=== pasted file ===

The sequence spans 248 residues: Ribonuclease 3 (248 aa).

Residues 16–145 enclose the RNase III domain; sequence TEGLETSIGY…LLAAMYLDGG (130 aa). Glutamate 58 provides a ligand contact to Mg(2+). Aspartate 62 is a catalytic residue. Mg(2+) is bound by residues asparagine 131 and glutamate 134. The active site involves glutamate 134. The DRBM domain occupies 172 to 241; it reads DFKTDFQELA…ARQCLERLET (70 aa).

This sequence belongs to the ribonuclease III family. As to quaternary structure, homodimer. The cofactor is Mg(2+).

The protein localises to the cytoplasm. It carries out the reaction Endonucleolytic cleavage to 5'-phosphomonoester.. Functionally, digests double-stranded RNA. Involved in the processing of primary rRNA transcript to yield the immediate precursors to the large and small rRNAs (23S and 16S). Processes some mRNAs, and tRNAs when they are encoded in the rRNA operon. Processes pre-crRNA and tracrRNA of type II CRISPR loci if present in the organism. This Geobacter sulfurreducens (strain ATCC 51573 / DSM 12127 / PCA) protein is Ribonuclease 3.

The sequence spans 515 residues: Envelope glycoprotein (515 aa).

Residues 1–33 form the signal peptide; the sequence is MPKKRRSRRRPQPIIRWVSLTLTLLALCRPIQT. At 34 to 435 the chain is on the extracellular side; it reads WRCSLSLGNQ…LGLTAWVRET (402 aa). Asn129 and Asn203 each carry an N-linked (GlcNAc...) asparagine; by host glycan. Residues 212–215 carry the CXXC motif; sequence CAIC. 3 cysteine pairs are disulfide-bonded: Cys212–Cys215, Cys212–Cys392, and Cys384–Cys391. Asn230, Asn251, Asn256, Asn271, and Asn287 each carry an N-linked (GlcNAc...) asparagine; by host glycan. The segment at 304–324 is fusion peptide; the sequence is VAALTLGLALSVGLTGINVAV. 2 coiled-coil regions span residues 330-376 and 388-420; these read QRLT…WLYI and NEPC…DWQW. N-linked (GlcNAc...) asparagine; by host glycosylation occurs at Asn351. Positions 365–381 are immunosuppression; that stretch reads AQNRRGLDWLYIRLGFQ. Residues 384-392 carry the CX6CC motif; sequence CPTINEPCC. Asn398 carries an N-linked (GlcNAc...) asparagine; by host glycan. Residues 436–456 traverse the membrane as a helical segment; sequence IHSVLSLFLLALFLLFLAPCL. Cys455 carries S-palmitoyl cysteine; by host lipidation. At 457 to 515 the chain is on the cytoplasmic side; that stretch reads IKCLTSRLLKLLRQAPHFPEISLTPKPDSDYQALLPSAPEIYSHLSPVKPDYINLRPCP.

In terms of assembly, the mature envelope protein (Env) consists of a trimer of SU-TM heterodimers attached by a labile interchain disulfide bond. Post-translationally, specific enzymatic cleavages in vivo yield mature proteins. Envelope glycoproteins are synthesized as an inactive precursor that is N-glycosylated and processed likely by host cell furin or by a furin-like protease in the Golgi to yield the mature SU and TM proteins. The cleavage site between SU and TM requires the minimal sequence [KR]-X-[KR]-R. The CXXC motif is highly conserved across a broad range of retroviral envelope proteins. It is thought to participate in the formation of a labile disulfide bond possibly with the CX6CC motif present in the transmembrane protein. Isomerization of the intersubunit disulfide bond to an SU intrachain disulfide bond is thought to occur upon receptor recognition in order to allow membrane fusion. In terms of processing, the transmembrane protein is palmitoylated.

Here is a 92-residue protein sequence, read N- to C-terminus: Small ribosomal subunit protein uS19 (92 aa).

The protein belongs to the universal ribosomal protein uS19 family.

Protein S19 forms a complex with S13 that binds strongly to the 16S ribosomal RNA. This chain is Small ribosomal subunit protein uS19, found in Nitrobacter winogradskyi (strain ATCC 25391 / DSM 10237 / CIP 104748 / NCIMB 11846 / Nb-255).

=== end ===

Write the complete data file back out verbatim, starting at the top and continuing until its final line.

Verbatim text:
The sequence spans 248 residues: Ribonuclease 3 (248 aa).

Residues 16–145 enclose the RNase III domain; sequence TEGLETSIGY…LLAAMYLDGG (130 aa). Glutamate 58 provides a ligand contact to Mg(2+). Aspartate 62 is a catalytic residue. Mg(2+) is bound by residues asparagine 131 and glutamate 134. The active site involves glutamate 134. The DRBM domain occupies 172 to 241; it reads DFKTDFQELA…ARQCLERLET (70 aa).

This sequence belongs to the ribonuclease III family. As to quaternary structure, homodimer. The cofactor is Mg(2+).

The protein localises to the cytoplasm. It carries out the reaction Endonucleolytic cleavage to 5'-phosphomonoester.. Functionally, digests double-stranded RNA. Involved in the processing of primary rRNA transcript to yield the immediate precursors to the large and small rRNAs (23S and 16S). Processes some mRNAs, and tRNAs when they are encoded in the rRNA operon. Processes pre-crRNA and tracrRNA of type II CRISPR loci if present in the organism. This Geobacter sulfurreducens (strain ATCC 51573 / DSM 12127 / PCA) protein is Ribonuclease 3.

The sequence spans 515 residues: Envelope glycoprotein (515 aa).

Residues 1–33 form the signal peptide; the sequence is MPKKRRSRRRPQPIIRWVSLTLTLLALCRPIQT. At 34 to 435 the chain is on the extracellular side; it reads WRCSLSLGNQ…LGLTAWVRET (402 aa). Asn129 and Asn203 each carry an N-linked (GlcNAc...) asparagine; by host glycan. Residues 212–215 carry the CXXC motif; sequence CAIC. 3 cysteine pairs are disulfide-bonded: Cys212–Cys215, Cys212–Cys392, and Cys384–Cys391. Asn230, Asn251, Asn256, Asn271, and Asn287 each carry an N-linked (GlcNAc...) asparagine; by host glycan. The segment at 304–324 is fusion peptide; the sequence is VAALTLGLALSVGLTGINVAV. 2 coiled-coil regions span residues 330-376 and 388-420; these read QRLT…WLYI and NEPC…DWQW. N-linked (GlcNAc...) asparagine; by host glycosylation occurs at Asn351. Positions 365–381 are immunosuppression; that stretch reads AQNRRGLDWLYIRLGFQ. Residues 384-392 carry the CX6CC motif; sequence CPTINEPCC. Asn398 carries an N-linked (GlcNAc...) asparagine; by host glycan. Residues 436–456 traverse the membrane as a helical segment; sequence IHSVLSLFLLALFLLFLAPCL. Cys455 carries S-palmitoyl cysteine; by host lipidation. At 457 to 515 the chain is on the cytoplasmic side; that stretch reads IKCLTSRLLKLLRQAPHFPEISLTPKPDSDYQALLPSAPEIYSHLSPVKPDYINLRPCP.

In terms of assembly, the mature envelope protein (Env) consists of a trimer of SU-TM heterodimers attached by a labile interchain disulfide bond. Post-translationally, specific enzymatic cleavages in vivo yield mature proteins. Envelope glycoproteins are synthesized as an inactive precursor that is N-glycosylated and processed likely by host cell furin or by a furin-like protease in the Golgi to yield the mature SU and TM proteins. The cleavage site between SU and TM requires the minimal sequence [KR]-X-[KR]-R. The CXXC motif is highly conserved across a broad range of retroviral envelope proteins. It is thought to participate in the formation of a labile disulfide bond possibly with the CX6CC motif present in the transmembrane protein. Isomerization of the intersubunit disulfide bond to an SU intrachain disulfide bond is thought to occur upon receptor recognition in order to allow membrane fusion. In terms of processing, the transmembrane protein is palmitoylated.

Here is a 92-residue protein sequence, read N- to C-terminus: Small ribosomal subunit protein uS19 (92 aa).

The protein belongs to the universal ribosomal protein uS19 family.

Protein S19 forms a complex with S13 that binds strongly to the 16S ribosomal RNA. This chain is Small ribosomal subunit protein uS19, found in Nitrobacter winogradskyi (strain ATCC 25391 / DSM 10237 / CIP 104748 / NCIMB 11846 / Nb-255).